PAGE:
LEGISLATIVE AGENDA

Cuomo takes aim at power utilities

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Gov. Andrew Cuomo is not happy with how some of the utility companies like Con Edison performed in response to Tropical Storm Isaias. So he’s proposing new legislation he says will hurt utilities where it counts if they don’t perform as expected.

“We don’t pay just to have the utility companies function on a nice day,” Cuomo said Monday, during a news conference. “The essence of what we pay for is, be ready for a storm. Be able to handle the storm. Give me the information when my power goes out, and get my power on quickly. That is what we are paying the utility companies for.”

Although Cuomo himself cannot introduce legislation into the Assembly or senate, he is asking lawmakers to increase the current legal limits on penalties for utility companies that fail to effectively respond to power outages from the current limits of $100,000, or 0.02 percent of gross operating revenues.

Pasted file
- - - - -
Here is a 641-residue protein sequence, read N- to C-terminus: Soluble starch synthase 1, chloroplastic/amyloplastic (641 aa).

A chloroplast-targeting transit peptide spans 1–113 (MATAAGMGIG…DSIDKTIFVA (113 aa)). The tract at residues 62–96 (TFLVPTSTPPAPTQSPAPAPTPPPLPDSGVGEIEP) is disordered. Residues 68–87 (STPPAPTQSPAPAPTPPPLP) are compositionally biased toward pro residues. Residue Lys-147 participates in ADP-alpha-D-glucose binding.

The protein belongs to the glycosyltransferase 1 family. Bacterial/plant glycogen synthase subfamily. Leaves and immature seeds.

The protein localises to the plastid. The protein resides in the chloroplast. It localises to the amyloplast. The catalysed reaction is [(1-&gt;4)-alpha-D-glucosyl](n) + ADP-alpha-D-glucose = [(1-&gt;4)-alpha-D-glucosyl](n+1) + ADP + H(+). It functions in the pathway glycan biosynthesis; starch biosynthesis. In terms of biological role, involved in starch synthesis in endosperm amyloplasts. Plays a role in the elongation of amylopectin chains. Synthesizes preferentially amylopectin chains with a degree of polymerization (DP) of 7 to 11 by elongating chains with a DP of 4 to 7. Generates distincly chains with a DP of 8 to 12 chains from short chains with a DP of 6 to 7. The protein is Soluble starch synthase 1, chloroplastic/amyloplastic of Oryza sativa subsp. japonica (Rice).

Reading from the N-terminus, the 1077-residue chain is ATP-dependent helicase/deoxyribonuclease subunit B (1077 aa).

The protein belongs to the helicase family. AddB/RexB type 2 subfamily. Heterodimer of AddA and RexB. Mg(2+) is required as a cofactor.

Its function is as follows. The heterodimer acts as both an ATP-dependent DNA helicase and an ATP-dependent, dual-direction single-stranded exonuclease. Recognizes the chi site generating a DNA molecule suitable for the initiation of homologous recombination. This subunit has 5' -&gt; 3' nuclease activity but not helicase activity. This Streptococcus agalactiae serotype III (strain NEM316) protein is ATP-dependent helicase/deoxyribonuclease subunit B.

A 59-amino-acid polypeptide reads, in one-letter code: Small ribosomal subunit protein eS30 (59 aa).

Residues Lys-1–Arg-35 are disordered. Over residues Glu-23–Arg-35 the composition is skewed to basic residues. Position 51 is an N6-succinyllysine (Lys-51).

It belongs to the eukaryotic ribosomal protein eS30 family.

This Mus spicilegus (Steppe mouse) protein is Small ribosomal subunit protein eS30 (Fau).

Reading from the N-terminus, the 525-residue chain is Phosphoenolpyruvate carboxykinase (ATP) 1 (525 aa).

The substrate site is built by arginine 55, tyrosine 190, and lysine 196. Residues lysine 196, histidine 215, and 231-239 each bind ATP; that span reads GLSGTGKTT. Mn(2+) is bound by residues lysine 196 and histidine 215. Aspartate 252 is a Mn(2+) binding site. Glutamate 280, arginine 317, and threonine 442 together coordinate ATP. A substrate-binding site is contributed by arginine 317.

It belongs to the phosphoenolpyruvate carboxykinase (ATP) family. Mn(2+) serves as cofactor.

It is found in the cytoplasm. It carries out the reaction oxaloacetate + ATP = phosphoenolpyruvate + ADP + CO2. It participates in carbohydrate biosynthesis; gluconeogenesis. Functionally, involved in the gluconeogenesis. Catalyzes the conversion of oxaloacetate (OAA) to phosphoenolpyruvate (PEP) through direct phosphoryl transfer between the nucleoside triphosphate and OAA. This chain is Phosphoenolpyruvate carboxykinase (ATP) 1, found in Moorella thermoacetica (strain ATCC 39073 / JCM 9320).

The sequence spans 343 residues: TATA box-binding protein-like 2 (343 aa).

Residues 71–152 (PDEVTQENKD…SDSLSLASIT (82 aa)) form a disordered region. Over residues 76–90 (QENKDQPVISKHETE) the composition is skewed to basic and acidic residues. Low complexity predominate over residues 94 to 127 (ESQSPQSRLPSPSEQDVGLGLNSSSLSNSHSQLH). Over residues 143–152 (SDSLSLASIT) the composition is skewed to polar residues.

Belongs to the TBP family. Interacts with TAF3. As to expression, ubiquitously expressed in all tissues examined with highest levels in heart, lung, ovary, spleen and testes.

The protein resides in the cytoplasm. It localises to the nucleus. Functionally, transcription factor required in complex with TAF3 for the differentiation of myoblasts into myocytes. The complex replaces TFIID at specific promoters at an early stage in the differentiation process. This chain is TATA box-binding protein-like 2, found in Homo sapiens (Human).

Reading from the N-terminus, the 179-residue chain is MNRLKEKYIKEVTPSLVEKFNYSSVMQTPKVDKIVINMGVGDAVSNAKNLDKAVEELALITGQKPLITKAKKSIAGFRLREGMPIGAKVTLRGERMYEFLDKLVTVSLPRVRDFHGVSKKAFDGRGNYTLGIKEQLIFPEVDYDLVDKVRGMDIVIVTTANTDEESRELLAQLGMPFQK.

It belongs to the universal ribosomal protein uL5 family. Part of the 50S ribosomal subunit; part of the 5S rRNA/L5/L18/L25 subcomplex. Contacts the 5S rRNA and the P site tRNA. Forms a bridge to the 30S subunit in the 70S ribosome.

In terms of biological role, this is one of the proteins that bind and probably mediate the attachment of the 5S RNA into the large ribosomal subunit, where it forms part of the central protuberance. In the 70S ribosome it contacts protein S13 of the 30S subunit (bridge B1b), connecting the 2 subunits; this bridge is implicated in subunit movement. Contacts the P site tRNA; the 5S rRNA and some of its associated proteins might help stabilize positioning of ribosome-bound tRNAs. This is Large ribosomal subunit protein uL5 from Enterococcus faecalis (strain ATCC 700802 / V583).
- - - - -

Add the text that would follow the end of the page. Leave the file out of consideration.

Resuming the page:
“If that’s the limit compared to the money they’re making, this is de minimis,” Cuomo said. “They’re just paying penalties, basically, as a cost of doing business.”

Cuomo also wants to streamline the process involved in revoking a utility’s operating certificate if they continuously fail when it comes to outages.

“They have to know they can lose their operating certificate, and it’s going to take years to do,” Cuomo said. “We’re not going to wind up in the courts. We can do it, and we can do it quickly.”

On top of all that, Cuomo also wants a mandatory communication system that would allow utilities to better relay information and updates to customers during outages while giving accurate information on when they can expect to have their power restored.

“People are reasonable,” the governor said. “Yes, there was a storm. My power went out. I got it. I need to know when it comes back. I have children in the house. I need to know if I should stay in my house, if I should leave. If it’s one day, two hours, one week — I need that information. And they have to provide that information.

“I’ve heard many legislators about how they’re upset. If you’re upset, do something about it. Change the law.”

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